First a quote from an interesting article I found at Reality Sandwich:
"The consequence of all this pyramid building is that there are not enough goods and services on Earth to equal, at current prices, more than a small percentage of the face value of stocks, bonds, derivatives, and other fiscal exotica now in circulation. The vast majority of economic activity in today's world consists purely of exchanges among these representations of representations of representations of wealth. This is why the real economy of goods and services can go into a freefall like the one now under way, without having more than a modest impact so far on an increasingly hallucinatory economy of fiscal abstractions."
My reading of this is that such perverse hankering after 'wealth' is a direct consequence of a deep and pervasive cultural forgetting of where value lies. This from John McMurtry (The Cancer Stage of Capitalism, 1999, p109):
"Speculation in money value itself has become an epidemic overwhelming economics at 50 or more times greater than the value of all trade in goods and services."
From Bernard Lietaer:
"George Soros, who's made part of his living doing what I used to do - speculating in currencies - concluded, "Instability is cumulative, so that eventual breakdown of freely floating exchanges is virtually assured." Joel Kurtzman, ex-editor at the Harvard Business Review, entitles his latest book: The Death of Money and forecasts an imminent collapse due to speculative frenzy."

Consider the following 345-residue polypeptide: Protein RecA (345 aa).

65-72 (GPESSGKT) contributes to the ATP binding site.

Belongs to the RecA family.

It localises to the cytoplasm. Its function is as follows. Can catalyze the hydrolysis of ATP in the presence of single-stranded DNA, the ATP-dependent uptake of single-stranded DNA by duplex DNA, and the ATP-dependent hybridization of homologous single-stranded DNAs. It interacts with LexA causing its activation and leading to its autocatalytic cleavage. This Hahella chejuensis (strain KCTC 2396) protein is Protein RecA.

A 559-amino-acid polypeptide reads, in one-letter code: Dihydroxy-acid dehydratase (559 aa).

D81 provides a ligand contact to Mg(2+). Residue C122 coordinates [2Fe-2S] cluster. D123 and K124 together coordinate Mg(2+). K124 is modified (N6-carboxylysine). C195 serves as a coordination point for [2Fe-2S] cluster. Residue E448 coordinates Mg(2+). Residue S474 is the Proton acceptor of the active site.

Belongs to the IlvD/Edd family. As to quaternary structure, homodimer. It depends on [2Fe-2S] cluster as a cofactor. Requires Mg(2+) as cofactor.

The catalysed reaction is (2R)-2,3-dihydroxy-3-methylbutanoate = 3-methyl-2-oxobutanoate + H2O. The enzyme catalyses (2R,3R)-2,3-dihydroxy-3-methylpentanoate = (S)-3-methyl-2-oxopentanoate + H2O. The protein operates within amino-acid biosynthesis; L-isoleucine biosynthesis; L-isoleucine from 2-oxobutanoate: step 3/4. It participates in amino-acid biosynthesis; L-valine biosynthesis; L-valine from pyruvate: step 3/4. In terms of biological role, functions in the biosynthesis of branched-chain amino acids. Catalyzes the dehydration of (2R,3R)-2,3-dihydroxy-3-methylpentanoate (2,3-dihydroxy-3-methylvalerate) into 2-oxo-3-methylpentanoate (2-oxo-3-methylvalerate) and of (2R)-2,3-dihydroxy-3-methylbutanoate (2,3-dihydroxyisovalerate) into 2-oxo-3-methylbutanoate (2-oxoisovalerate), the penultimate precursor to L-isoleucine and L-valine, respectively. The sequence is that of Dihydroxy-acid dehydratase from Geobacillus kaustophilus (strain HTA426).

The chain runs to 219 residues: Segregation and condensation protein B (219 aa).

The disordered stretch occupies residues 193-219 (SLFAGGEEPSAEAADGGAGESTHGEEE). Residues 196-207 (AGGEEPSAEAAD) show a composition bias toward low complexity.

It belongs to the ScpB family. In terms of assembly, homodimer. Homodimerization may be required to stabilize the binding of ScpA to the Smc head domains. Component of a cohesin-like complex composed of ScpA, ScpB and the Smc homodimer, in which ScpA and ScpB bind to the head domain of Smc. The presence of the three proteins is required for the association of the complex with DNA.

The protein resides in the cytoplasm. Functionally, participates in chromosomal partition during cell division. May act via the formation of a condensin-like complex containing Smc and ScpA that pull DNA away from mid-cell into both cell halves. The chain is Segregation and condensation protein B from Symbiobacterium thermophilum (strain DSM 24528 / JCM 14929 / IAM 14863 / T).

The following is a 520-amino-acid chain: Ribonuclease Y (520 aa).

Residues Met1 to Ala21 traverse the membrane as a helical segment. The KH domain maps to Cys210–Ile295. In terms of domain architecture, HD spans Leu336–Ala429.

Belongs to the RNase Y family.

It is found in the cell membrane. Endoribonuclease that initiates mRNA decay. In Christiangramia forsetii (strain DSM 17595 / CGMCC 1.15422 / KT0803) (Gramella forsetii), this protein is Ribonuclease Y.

We are culturally insane, lost in, or given over to a blind frenzy we (often violently) hope will keep all this fictitious wealth real. If we juggle fast enough, long enough, with sufficient skill and technological glitter, the whirring house of cards we have magicked into existence will stay firm, no, become firm, become we know, deep down, it is not. It will not happen (hat tip Jesse):
Automatic Earth sums the chart up well:
"US homeowners lost more, by a factor of 26, than they "gained" through clearing mortgage debt. Thus, if we estimate that there are 75 million homeowners in America, they all, each and every one of them, lost $93,333. "
With collapse, insanity and decay in clear evidence everywhere we look, even in this time of obvious historical, even millennial significance, in the mainstream to talk of not-capitalism (capitalism being a mere few centuries old), to talk of genuine alternatives is to be a fool, ignorant. Bizarrely, capitalism remains, even among many openly discussing ways out of this mess, and certainly on the news and in the papers, efficient, free, democratic, natural, and so on. If I weren't such a placid chap I would be screaming 24/7 in amazement. This blog is my placid scream.
McMurtry again (1999, p53):
"But if this system is progressively more efficient and productive, as its essential legitimating argument claims, why must people be increasingly less free and secure the more efficient and productive it becomes?"
The way out of this mess is also the end of the status quo, the end of capitalism. So much has to change, so much of what we think we know must be re-learned, and that in the true scientific light of humility and in the open spirit of 'I don't know', down to the lowest depths of every assumption that supports our human world, no matter what, change will be collapse. Change now can only be collapse, and no one in the status quo wants that. Too great a proportion of our structures -- intellectual, political, social, philosophical, mythical, psychological etc. -- are rotten to the core.
So, people, what is value, why is growth good, and what is the pursuit of perpetual growth absent value?